Tenecteplase Improves Reperfusion and Functional Outcome in Ischemic Stroke

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A significantly greater proportion of patients treated with tenecteplase achieved substantial reperfusion compared with those treated with alteplase.
A significantly greater proportion of patients treated with tenecteplase achieved substantial reperfusion compared with those treated with alteplase.

Prethrombectomy intravenous tenecteplase is noninferior to intravenous alteplase to improve reperfusion and functional outcome in patients with ischemic stroke who are treated within a 4.5-hour period following the onset of symptoms, according to a randomized study published in the New England Journal of Medicine.

Patients with ischemic stroke with large-vessel occlusion of the internal carotid, middle cerebral, or basilar artery who were eligible to receive intravenous thrombolysis and endovascular thrombectomy were included in this analysis (N=202). Investigators randomly assigned patients to receive either 0.25 mg/kg tenecteplase (n=101) or 0.9 mg/kg alteplase (n=101) within 4.5 hours after the onset of stroke symptoms. Substantial reperfusion, defined as >50% of blood flow to the involved ischemic territory or the absence of retrievable thrombus at the initial angiographic evaluation, comprised the primary outcome.

A significantly greater proportion of patients treated with tenecteplase achieved substantial reperfusion compared with those treated with alteplase (22% vs 10%, respectively; incidence difference, 12 percentage points; 95% CI, 2-21; incidence ratio, 2.2; 95% CI, 1.1-4.4; P =.002 for noninferiority; P =.03 for superiority). Additionally, prethrombectomy tenecteplase was associated with significantly better functional outcome at 90 days compared with alteplase (median modified Rankin scale score, 2 vs 3; common odds ratio 1.7; 95% CI, 1.0-2.8; P =.04). Symptomatic intracerebral hemorrhage developed in only 1 patient from each group. There were 10 deaths in the tenecteplase group and 18 deaths in the alteplase group.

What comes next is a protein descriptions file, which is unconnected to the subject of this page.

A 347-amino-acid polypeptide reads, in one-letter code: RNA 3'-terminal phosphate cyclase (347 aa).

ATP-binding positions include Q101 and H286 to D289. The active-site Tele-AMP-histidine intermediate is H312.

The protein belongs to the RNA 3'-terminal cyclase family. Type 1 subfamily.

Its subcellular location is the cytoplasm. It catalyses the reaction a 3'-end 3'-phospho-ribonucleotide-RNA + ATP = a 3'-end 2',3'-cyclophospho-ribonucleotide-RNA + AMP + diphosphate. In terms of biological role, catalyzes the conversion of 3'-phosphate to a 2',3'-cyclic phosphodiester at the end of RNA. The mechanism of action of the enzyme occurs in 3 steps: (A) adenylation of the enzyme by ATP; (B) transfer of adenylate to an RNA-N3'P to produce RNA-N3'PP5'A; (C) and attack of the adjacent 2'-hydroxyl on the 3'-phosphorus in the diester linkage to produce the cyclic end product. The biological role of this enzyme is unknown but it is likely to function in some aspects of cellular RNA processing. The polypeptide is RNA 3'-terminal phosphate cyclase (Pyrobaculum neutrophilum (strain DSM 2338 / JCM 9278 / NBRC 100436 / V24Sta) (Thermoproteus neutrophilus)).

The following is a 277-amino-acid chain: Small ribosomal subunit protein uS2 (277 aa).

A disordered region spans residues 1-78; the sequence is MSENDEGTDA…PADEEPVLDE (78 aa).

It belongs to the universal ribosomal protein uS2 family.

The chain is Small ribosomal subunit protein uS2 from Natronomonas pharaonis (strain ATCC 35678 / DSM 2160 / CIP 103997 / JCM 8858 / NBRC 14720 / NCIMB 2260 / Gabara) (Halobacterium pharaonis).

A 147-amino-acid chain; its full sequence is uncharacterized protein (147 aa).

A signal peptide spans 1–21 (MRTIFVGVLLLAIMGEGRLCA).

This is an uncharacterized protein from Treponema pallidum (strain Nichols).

The findings from this trial are limited only to those with ischemic stroke with large-vessel occlusion who are deemed appropriate for thrombolysis.

A benefit of tenecteplase is that it can be administered in a single bolus vs the 1-hour infusion administration of alteplase, which “may be of practical benefit in patients with stroke with large-vessel occlusion who are transported between, as well as within, hospitals to access endovascular thrombectomy.”

Reference

Campbell BCV, Mitchell PJ, Churilov L, et al; for the EXTEND-IA TNK Investigators. Tenecteplase versus alteplase before thrombectomy for ischemic stroke. N Engl J Med. 2018;378(17):1573-1582.

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